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Light and temperature control physiological responses of Halimeda to ocean acidification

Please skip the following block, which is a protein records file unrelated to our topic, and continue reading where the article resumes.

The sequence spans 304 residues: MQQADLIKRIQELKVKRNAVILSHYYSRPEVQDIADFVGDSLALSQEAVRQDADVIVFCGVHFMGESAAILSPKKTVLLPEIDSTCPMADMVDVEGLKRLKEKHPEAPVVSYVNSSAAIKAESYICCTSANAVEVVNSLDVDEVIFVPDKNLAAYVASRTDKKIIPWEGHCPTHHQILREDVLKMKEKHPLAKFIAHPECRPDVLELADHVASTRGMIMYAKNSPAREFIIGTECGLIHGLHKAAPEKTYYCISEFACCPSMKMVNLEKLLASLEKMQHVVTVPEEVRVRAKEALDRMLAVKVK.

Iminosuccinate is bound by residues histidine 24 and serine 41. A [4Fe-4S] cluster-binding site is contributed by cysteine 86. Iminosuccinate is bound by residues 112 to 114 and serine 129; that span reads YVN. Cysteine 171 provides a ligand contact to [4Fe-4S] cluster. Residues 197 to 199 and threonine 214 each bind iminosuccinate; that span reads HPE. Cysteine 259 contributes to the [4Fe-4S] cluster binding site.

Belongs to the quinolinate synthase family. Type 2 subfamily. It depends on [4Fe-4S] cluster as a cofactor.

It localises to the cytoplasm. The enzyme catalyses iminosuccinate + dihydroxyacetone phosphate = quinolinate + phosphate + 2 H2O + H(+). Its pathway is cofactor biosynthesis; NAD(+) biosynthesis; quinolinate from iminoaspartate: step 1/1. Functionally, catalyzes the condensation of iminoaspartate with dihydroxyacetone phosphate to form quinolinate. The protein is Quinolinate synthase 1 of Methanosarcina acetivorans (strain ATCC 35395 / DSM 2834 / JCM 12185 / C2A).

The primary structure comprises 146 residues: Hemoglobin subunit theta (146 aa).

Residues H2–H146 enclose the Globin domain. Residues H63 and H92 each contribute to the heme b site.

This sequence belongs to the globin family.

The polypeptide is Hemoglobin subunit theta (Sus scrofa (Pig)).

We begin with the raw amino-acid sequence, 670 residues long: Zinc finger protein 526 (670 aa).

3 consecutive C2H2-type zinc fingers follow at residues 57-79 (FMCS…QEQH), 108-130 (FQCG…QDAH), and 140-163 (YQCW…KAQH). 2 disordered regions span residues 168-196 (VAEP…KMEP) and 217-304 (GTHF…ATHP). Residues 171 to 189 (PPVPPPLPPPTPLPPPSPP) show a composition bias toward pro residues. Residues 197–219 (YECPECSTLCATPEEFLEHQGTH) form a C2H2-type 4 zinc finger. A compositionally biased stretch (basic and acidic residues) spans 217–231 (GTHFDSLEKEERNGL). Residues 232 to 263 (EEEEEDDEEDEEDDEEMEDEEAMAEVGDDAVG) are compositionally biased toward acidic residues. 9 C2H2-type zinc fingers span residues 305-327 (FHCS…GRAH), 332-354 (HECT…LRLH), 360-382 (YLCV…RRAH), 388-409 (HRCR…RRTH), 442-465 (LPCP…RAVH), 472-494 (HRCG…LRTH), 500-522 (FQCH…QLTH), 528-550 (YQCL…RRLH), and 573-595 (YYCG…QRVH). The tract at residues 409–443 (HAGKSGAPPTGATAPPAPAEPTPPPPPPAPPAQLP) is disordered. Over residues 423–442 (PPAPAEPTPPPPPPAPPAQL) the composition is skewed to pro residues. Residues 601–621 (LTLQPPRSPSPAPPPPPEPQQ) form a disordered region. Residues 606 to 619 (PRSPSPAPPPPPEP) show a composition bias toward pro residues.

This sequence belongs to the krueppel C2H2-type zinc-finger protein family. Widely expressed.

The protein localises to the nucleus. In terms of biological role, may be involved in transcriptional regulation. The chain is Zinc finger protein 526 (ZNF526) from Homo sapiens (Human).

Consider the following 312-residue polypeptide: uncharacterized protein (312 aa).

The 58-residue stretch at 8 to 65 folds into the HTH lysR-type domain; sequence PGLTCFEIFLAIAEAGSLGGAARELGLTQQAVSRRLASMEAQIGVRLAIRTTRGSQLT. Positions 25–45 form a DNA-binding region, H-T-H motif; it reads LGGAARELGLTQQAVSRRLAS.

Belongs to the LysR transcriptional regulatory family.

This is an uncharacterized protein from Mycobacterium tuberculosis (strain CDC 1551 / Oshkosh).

The oceans have absorbed excess carbon dioxide (CO2) resulting from anthropogenic activities such as the burning of fossil fuels and deforestation. As a result, seawater chemistry has shifted causing an increase in bicarbonate ions (HCO32-) and hydrogen ions (H+) and leading to a reduction in carbonate (CO32-) concentration. This shift in seawater chemistry leads to a decrease in aragonite saturation state and pH. Eventually, the ocean will accumulate most of the extra CO2 produced over many years resulting in extreme acidified conditions where aragonite saturation levels will not support the chemical process of calcification that is vital to marine calcifiers. This thesis investigates the combined effects of elevated pCO2 with temperature and light on the calcification and photosynthesis of the green calcareous algae Halimeda. Halimeda, is a major contributor to sediment production for coral reef accretion and island reef formation. Based on carbonate data from biologists and geologists it is estimated that vertical accretion of CaCO3 by Halimeda ranges between 0.18 to 5.9 m in 1000 years. The role that light plays in the coupling between photosynthesis and calcification in Halimeda macroloba was investigated experimentally through a combination of two pCO2 levels (360 and 1200 uatm) and three irradiances (80, 150, and 595 μmol quanta m-2 s-1). A decrease in calcification at low light intensity and elevated pCO2 suggests that light is a limiting factor for the physiology of H. macroloba. The effects of elevated pCO2 and temperature on the photosynthesis and calcification of Halimeda incrassata were tested through two experiments using two pCO2 levels (390 and 900 uatm) and four temperatures (26, 29, 30 and 34 °C). Elevated temperature can mitigate the effects Ocean Acidification (OA) in H. incrassata. An estimate of current carbonate production by H. incrassata in Key Biscayne Florida Lagoon was obtained from biomass, CaCO3 content and turnover rate. Calcification rates from laboratory experiments were used to estimate future (200 years from now) seasonal carbonate production rates, which were then compared against current summer carbonate production. Future summer carbonate production rates were not affected by elevated pCO2 in relationship to current summer carbonate production. Elevated temperatures ~2 °C above summer maximum average could promote calcification of H. incrassata under ocean acidification conditions and, therefore, overall carbonate production of the reef. Results throughout the thesis revealed that the tolerance of the green calcareous algae Halimeda to OA could change depending on light and temperature conditions. In a more acidic future ocean, growth rates and sediment production of Halimeda will be affected under low light and temperature and will be enhanced under high light and and moderate elevated temperatures.